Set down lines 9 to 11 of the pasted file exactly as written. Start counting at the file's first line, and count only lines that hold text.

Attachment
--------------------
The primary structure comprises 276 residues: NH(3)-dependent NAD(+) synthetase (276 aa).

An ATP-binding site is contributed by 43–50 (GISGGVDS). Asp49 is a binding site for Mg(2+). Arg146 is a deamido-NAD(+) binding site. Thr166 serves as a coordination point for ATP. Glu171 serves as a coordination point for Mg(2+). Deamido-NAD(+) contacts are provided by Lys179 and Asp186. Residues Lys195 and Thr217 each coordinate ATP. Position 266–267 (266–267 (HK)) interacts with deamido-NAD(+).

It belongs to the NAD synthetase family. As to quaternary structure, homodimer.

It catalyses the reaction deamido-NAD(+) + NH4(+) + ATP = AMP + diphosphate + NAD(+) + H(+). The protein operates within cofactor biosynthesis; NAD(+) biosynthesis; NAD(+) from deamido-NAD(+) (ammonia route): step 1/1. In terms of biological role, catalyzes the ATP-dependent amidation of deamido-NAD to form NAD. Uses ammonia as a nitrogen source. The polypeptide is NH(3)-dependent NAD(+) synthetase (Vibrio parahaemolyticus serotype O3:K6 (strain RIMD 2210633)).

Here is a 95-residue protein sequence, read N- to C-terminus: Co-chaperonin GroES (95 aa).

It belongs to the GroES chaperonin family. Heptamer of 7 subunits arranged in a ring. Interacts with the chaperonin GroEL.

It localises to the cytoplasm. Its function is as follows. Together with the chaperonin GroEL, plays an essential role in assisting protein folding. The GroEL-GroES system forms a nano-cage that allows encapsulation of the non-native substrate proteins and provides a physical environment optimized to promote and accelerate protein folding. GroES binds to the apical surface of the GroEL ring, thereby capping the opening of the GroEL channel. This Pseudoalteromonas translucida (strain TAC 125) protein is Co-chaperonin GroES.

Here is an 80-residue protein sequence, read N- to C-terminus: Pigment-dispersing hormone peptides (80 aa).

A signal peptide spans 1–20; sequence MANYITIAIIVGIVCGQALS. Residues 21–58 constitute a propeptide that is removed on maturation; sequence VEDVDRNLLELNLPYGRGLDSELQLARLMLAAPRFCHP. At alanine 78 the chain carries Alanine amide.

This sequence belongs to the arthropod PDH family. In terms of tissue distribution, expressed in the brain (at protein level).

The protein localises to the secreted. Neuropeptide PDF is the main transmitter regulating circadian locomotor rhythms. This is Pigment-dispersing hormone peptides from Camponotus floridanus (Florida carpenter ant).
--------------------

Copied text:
A signal peptide spans 1–20; sequence MANYITIAIIVGIVCGQALS. Residues 21–58 constitute a propeptide that is removed on maturation; sequence VEDVDRNLLELNLPYGRGLDSELQLARLMLAAPRFCHP. At alanine 78 the chain carries Alanine amide.

This sequence belongs to the arthropod PDH family. In terms of tissue distribution, expressed in the brain (at protein level).

The protein localises to the secreted. Neuropeptide PDF is the main transmitter regulating circadian locomotor rhythms. This is Pigment-dispersing hormone peptides from Camponotus floridanus (Florida carpenter ant).